And there's other things I do because it's still not a one stop shop. There are things that arrive that keep arriving. We think you have something under control. And, you know, I had a frozen shoulder for a year and a half. And I kept reading up about that and people around me had it as well. And they said it would go away. They did PT. I did tons of PT, but it wasn't going away. I suffered unbelievable pain for about a year. Where it would cause sleeplessness, I couldn't put my bra on, I couldn't really wash my hair without pain. And eventually I ended up having a cortisone shot and it went away. And I wish I'd had that cortisone shot in month one. About a year before.

Stacy: Exactly. And what do you think, you know, was that something everybody just kept telling you that it was going to go away? Did your doctor tell you that? Like, you know, I'm so curious when, when, when we hear like, Oh, a cortisone shot, It's not like that's even a serious medical procedure. Why wasn't that the first thing offered to you by your doctor?

Naomi: First of all, I can take some blame here myself because I didn't go to the doctors for a really long time. I was just reading about it and it took me a long time to get to a doctor. But when I got there, I said, this is a symptom of menopause. And he did look at me like I was sort of crazy. Yeah. And I can't remember the medical name for it, but there is a medical name for it, but they don't say it's menopause related. And I said, yeah, well, how come 12 of my friends have got the same thing?

Stacy: Exactly. I'm so glad you kind of beat him up or her up.

Naomi: Yeah. Well, it's just, they didn't know and it's shocking to me that they're not talking enough.

Stacy: Yeah. I mean, I, I think there is a groundswell for sure. Um, you know, uh, definitely, but, but I, I, I love what you were saying also about this fact that, I mean, even going in there and saying, Hey, like 12 of my friends have this too, is still educating. You're a medical provider, right? I mean, these are all super important things. And I think what we were talking about before, just to get back to that advocacy piece is what you were saying, gather all your facts, like write everything down, whether it's your physical symptoms or your mood swings or whatever it is. So that when you do, you know, we all know that most people don't have the opportunity to have a doctor's appointment that's much longer than 11 minutes. And if that's the case, right, the more you can go in and be prepared, as you were saying, I feel like the better you've got that shot of being a participant in your own treatment.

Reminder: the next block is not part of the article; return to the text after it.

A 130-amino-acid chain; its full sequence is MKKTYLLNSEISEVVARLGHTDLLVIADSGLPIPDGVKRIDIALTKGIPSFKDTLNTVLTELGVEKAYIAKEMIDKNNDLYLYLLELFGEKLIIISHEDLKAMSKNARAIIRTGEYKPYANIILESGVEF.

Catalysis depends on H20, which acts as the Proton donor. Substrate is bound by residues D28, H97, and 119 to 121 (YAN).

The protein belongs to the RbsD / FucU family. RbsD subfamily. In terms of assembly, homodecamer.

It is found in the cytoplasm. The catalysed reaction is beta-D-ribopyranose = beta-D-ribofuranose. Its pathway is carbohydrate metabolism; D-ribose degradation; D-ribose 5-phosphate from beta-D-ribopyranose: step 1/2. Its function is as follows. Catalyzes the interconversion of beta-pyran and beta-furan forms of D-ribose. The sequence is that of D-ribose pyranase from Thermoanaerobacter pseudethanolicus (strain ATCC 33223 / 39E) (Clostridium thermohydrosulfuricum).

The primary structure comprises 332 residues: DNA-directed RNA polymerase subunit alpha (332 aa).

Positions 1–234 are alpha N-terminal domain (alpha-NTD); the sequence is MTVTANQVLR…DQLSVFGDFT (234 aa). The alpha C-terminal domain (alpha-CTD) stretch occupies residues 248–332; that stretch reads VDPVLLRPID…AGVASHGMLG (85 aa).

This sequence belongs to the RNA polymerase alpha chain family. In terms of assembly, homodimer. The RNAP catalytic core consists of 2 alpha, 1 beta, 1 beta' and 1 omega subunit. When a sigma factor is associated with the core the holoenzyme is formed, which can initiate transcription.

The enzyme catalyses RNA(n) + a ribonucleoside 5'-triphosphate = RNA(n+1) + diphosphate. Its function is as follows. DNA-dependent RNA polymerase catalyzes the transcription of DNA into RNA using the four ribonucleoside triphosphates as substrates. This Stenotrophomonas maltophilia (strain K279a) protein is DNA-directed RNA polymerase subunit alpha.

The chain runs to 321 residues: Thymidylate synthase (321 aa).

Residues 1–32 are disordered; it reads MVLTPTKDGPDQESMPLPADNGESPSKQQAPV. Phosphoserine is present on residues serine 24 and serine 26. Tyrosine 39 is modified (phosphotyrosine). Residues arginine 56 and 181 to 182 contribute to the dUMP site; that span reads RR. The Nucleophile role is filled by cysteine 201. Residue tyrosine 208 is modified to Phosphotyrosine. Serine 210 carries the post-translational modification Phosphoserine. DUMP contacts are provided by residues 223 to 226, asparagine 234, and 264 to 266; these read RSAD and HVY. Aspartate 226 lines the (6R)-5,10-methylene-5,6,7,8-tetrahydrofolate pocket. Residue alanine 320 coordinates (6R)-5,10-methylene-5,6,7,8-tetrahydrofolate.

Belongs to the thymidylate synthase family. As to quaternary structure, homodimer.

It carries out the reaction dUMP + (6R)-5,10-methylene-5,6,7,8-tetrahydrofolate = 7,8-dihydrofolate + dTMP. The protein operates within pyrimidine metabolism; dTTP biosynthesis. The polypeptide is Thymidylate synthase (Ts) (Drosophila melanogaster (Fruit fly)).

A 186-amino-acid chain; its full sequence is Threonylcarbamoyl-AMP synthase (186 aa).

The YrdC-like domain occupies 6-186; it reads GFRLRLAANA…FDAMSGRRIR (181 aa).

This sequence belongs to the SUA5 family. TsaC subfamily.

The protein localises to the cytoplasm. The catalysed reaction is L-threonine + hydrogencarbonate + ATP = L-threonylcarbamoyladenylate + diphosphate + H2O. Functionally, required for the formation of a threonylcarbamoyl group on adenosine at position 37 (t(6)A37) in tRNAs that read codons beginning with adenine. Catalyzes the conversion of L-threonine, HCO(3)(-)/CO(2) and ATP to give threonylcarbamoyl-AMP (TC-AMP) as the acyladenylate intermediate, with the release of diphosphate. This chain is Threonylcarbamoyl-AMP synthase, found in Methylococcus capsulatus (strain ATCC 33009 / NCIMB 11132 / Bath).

As Dr. Joseph said, um, and I'm, and you said that it led you to stripes, that skin was the one thing that was really the struggle for you in perimenopause after obviously you had, you know, difficulty originally getting pregnant, you got through that. But that was the next thing that was really a hurdle for you in terms of, uh, uh, hormonal change, right? And hormonal fluctuation. Um, and not being able to figure that out. You, you talked about Larissa, our friend, uh, being a founder, co founder in Onda Beauty, which was a, is a clean beauty, um, I'm curious, what else did you experience, um, or did you feel you had to wrangle in terms of, uh, you know, potential symptoms associated with peri or postnatal pause?

Naomi: Well, once I started learning about my skin, it was, okay, this is what happens when you lose estrogen, you lose hydration. And that's not just on your face. That's everywhere. That became my fascination and why I wanted to launch Stripes. But also, it was very clear to me that it wasn't just about skin. It's about education and the community and the three things must live together at once. And that was how I sort of envisioned the brand and why I called it Stripes, because I felt like we've earned the right to feel empowered by this moment, not invisible. This is not the end. We've accrued multiple experiences and we should be able to hold our heads high and advocate for ourselves if nothing else.

And that means you have to be armed with knowledge. You have to have skin solutions and you have to have each other. You have to have a community and be held up and supported by the strength of others that are like you. We talk about hydration issues. We talk about hair loss. We talk about weight gain.

We talk about how we live with this face? How to talk to your doctors, there's all kinds of real people sharing their stories with other real people in real time. Do I have to cut out wine altogether? Do I have to remove sugar from my diet? How do I manage all of these things? It's a huge undertaking.